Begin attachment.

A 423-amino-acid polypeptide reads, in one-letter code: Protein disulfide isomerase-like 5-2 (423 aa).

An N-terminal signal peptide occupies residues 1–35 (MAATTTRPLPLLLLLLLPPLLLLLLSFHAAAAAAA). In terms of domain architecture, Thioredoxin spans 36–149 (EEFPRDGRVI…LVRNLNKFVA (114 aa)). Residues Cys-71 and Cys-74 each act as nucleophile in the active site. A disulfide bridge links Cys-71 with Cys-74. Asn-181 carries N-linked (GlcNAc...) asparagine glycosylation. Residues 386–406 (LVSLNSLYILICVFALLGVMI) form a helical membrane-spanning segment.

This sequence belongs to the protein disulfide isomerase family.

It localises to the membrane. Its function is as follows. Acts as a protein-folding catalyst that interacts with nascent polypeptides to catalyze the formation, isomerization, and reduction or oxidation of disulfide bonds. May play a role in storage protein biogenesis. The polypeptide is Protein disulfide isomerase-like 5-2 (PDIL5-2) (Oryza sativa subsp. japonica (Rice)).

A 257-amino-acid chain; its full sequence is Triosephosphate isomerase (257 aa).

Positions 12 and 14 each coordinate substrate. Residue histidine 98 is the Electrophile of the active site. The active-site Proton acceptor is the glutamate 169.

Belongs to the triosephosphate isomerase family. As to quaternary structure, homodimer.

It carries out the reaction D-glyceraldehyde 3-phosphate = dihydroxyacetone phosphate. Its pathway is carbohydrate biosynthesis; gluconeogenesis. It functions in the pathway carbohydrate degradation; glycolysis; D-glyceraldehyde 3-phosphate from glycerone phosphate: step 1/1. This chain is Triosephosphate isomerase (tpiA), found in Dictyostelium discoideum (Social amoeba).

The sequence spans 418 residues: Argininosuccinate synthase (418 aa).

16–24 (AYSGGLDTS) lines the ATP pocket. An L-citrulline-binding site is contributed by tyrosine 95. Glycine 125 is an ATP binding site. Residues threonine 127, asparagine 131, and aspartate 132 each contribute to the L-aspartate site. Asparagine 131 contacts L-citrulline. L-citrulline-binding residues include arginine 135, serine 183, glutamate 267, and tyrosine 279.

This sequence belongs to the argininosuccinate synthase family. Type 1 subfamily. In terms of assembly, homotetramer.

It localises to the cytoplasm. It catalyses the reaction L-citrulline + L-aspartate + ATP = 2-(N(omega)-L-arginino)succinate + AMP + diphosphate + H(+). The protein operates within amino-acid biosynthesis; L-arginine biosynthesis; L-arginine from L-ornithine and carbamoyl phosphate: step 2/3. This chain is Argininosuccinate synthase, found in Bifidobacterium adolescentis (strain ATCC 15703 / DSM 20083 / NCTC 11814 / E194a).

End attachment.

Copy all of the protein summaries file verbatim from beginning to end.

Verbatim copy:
A 423-amino-acid polypeptide reads, in one-letter code: Protein disulfide isomerase-like 5-2 (423 aa).

An N-terminal signal peptide occupies residues 1–35 (MAATTTRPLPLLLLLLLPPLLLLLLSFHAAAAAAA). In terms of domain architecture, Thioredoxin spans 36–149 (EEFPRDGRVI…LVRNLNKFVA (114 aa)). Residues Cys-71 and Cys-74 each act as nucleophile in the active site. A disulfide bridge links Cys-71 with Cys-74. Asn-181 carries N-linked (GlcNAc...) asparagine glycosylation. Residues 386–406 (LVSLNSLYILICVFALLGVMI) form a helical membrane-spanning segment.

This sequence belongs to the protein disulfide isomerase family.

It localises to the membrane. Its function is as follows. Acts as a protein-folding catalyst that interacts with nascent polypeptides to catalyze the formation, isomerization, and reduction or oxidation of disulfide bonds. May play a role in storage protein biogenesis. The polypeptide is Protein disulfide isomerase-like 5-2 (PDIL5-2) (Oryza sativa subsp. japonica (Rice)).

A 257-amino-acid chain; its full sequence is Triosephosphate isomerase (257 aa).

Positions 12 and 14 each coordinate substrate. Residue histidine 98 is the Electrophile of the active site. The active-site Proton acceptor is the glutamate 169.

Belongs to the triosephosphate isomerase family. As to quaternary structure, homodimer.

It carries out the reaction D-glyceraldehyde 3-phosphate = dihydroxyacetone phosphate. Its pathway is carbohydrate biosynthesis; gluconeogenesis. It functions in the pathway carbohydrate degradation; glycolysis; D-glyceraldehyde 3-phosphate from glycerone phosphate: step 1/1. This chain is Triosephosphate isomerase (tpiA), found in Dictyostelium discoideum (Social amoeba).

The sequence spans 418 residues: Argininosuccinate synthase (418 aa).

16–24 (AYSGGLDTS) lines the ATP pocket. An L-citrulline-binding site is contributed by tyrosine 95. Glycine 125 is an ATP binding site. Residues threonine 127, asparagine 131, and aspartate 132 each contribute to the L-aspartate site. Asparagine 131 contacts L-citrulline. L-citrulline-binding residues include arginine 135, serine 183, glutamate 267, and tyrosine 279.

This sequence belongs to the argininosuccinate synthase family. Type 1 subfamily. In terms of assembly, homotetramer.

It localises to the cytoplasm. It catalyses the reaction L-citrulline + L-aspartate + ATP = 2-(N(omega)-L-arginino)succinate + AMP + diphosphate + H(+). The protein operates within amino-acid biosynthesis; L-arginine biosynthesis; L-arginine from L-ornithine and carbamoyl phosphate: step 2/3. This chain is Argininosuccinate synthase, found in Bifidobacterium adolescentis (strain ATCC 15703 / DSM 20083 / NCTC 11814 / E194a).